December 2, 2013

Saudi Arabia Enlists Pakistan and Others To Fight Alongside Syrian Rebels

The Saudi Arabian government has officially thrown in the towel on the hopes that the United States will take the lead in toppling the Assad regime in Syria.

The House of Saud is now training its own fighters to stabilize the situation in Syria.  They envision a force of 40,000 to 50,000 Sunni fighters capable of defeating the regime of President Assad and counterbalancing Islamist rebel groups that are affiliated with al-Qaida.  King Abdullah has enlisted the help of veteran foreign minister, Prince Saud al-Faisal. and former Ambassador to the United States, Prince Bandar bin Sultan.  More troubling, however, is the House of Saud recruiting Pakistan to train Saudi fighters.

If you recall, the covert coalition of Saudi Arabia, Pakistan, and the CIA worked in Afghanistan in the 1980s to assist the Mujahideen against the Soviet Union.  The coalition built up the rebels but failed to build a unifying political framework.  This set the stage for the Taliban to fill the power vacuum in Afghanistan.

While the pros and cons have been discussed in Riyadh, Saudis with knowledge of the training program describe it as an antidote to extremism and not a potential cause of it. They have described the kingdom’s effort as having two goals: toppling of the Assad regime, and weakening extremist groups in the country. Prince Turki Al-Faisal Al-Saud, the former Saudi intelligence chief and envoy to Washington, said in a recent interview that the mainstream opposition groups must be strengthened so that it could protect itself against “…these extremists who are coming from all over the place” to impose their own ideologies on Syria.

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About the Author

currently resides in the Baltimore/Washington Area. Jeff recently finished up at The George Washington University, where he studied both Political Science and International Affairs. Also an Army veteran, Jeff has served in Northern Iraq with the 416th Civil Affairs Battalion (Airborne) in 2003 and 2004.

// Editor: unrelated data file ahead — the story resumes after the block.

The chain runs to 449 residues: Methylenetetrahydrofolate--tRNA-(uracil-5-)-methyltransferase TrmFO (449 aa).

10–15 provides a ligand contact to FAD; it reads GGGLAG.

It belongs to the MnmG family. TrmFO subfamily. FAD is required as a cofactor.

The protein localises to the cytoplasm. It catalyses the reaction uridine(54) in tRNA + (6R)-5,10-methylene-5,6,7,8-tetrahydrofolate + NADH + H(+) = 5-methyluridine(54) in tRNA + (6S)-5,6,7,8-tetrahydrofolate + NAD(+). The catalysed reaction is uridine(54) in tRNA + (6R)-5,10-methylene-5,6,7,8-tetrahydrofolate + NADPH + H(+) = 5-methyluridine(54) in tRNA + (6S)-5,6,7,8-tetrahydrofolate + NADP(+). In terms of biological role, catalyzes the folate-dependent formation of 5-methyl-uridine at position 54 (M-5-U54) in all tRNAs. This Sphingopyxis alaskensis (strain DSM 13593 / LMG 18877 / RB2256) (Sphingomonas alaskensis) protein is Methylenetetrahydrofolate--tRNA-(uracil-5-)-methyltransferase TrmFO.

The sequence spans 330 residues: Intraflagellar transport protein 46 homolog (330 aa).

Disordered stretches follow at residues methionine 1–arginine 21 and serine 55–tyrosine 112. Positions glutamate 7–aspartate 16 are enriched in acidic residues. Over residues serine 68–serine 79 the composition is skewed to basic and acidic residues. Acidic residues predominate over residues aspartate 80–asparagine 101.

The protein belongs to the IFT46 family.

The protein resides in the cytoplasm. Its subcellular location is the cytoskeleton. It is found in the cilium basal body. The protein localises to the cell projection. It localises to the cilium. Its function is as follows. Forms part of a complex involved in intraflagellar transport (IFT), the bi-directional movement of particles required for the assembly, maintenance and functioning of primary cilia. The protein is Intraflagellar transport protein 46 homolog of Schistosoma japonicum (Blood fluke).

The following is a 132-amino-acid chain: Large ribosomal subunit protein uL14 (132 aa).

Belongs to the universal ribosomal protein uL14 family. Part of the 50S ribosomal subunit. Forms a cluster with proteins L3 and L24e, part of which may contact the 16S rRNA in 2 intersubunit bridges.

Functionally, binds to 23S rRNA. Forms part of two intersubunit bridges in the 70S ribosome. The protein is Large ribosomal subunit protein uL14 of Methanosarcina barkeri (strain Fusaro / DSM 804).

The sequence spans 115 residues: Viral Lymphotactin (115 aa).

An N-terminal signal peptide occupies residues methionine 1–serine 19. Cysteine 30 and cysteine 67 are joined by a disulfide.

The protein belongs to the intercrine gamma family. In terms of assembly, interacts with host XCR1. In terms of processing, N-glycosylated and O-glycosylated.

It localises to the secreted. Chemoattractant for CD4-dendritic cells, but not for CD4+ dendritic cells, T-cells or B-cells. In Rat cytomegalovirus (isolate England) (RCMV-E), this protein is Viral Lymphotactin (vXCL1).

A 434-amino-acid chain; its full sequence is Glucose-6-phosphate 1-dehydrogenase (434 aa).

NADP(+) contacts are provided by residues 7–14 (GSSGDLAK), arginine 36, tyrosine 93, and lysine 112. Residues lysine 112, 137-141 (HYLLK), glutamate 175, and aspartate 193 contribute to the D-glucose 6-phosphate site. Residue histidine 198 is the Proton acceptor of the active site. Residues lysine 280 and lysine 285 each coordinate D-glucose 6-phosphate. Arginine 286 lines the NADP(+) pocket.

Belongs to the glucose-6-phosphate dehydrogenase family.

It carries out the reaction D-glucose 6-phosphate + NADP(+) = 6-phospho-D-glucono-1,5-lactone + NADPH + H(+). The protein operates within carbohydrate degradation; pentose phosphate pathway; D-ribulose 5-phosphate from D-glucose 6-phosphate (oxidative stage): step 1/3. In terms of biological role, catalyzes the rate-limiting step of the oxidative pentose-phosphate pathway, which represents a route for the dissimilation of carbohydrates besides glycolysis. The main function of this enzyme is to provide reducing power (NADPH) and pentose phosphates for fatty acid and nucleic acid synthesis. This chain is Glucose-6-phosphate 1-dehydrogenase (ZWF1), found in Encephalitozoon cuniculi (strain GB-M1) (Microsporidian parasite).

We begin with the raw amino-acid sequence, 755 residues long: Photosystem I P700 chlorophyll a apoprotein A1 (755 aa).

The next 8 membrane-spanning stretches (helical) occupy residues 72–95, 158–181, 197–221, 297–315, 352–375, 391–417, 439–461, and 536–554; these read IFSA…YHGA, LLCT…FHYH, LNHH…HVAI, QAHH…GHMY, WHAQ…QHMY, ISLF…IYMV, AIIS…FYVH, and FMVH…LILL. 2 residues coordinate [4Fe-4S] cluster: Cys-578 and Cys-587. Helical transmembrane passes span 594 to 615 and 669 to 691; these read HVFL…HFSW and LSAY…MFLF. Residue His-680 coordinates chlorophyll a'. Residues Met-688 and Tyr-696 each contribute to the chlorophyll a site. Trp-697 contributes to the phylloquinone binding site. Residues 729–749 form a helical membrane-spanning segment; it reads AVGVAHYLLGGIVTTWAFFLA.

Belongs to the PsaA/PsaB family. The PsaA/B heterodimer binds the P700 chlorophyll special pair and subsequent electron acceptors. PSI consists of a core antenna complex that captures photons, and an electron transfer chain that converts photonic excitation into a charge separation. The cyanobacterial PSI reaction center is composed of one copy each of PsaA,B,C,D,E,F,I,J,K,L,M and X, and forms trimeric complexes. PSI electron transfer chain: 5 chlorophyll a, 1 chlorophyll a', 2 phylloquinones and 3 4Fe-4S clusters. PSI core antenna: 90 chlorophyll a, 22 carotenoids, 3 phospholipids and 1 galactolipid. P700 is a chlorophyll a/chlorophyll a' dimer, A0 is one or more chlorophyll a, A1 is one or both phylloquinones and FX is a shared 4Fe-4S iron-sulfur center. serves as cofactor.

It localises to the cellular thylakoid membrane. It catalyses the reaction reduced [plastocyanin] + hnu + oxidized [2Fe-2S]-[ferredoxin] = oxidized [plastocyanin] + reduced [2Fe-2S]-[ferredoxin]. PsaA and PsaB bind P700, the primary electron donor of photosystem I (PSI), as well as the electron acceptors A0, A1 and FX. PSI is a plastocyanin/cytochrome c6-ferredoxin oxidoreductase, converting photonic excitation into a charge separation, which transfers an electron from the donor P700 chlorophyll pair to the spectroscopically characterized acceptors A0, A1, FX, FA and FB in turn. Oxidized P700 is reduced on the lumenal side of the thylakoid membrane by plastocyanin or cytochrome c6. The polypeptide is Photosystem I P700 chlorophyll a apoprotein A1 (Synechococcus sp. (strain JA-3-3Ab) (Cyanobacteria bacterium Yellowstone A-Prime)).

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  • KineticFury

    Didn't Putin just hold talks with Prince Bandar Al-Saud? Anybody know more about that?

  • Fred82

    Hmmmm, The Pakistanis could probably cut a deal with AQ and numerous domestic Islamist groups. This deal would involve the Pakistanis looking the other way so long as these entities sent fighters to Syria and ceased carrying out operations on Pakistani soil. In fact, it wouldn't surprise me if this has already happened. The Pakistanis may even facilitate their domestic jihadists' travel to Syria. At the same time, the Saudis and other Arab states are known to dump domestic radicals into arenas of jihad as a means of getting rid of them. The Saudis are also known for funding Islamists and exporting Wahhabism. I highly doubt the Saudis are looking to establish a tolerant and/or democratic state in Syria.

  • JohnChristopher1

    I have sympathy for you and your clients. Trying to comply and deliver need-based aid is yeoman's work. Years ago, I worked for a firm that did work for corporations working abroad (everything from PMC to foreign aid). Even renting houses and space in a conflict zone is problematic, since knowing exactly who are the good guys and bad guys, or who's receiving your rent check is almost impossible, and the material support law doesn't distinguish between goods and services intended to further terrorist goals. Given that the favorite drinking game of prosecutors is to name a celebrity (i.e., Mother Theresa or Princess Diana) and figure out a plausible way for to indict her for the most obscure crimes possible, the concerns are not trivial. (Haliburton, in fact, has had problems along these lines.)

  • kansas

    I have a client which is a domestic nonprofit formed a year and a half ago, they are active in organizing relief for children and other displaced civilians from Syria in Lebanon and Turkey.  From what I have gathered, the board members are all naturalized Sunnis from Syria.    Although this client is providing only food and housing aid (I hope, and am pretty sure, although it's hard to be absolutely sure - I used to have a nonprofit client delivering aid to south Sudan which I became fairly certain was um, supporting  its beneficiaries in a more military fashion which probably did not comply with US exempt org law), it's pretty clear that their sympathies are with the anti-assad camp.

  • pamlful

    Interesting article. Wondering what will be the outcome from all of this.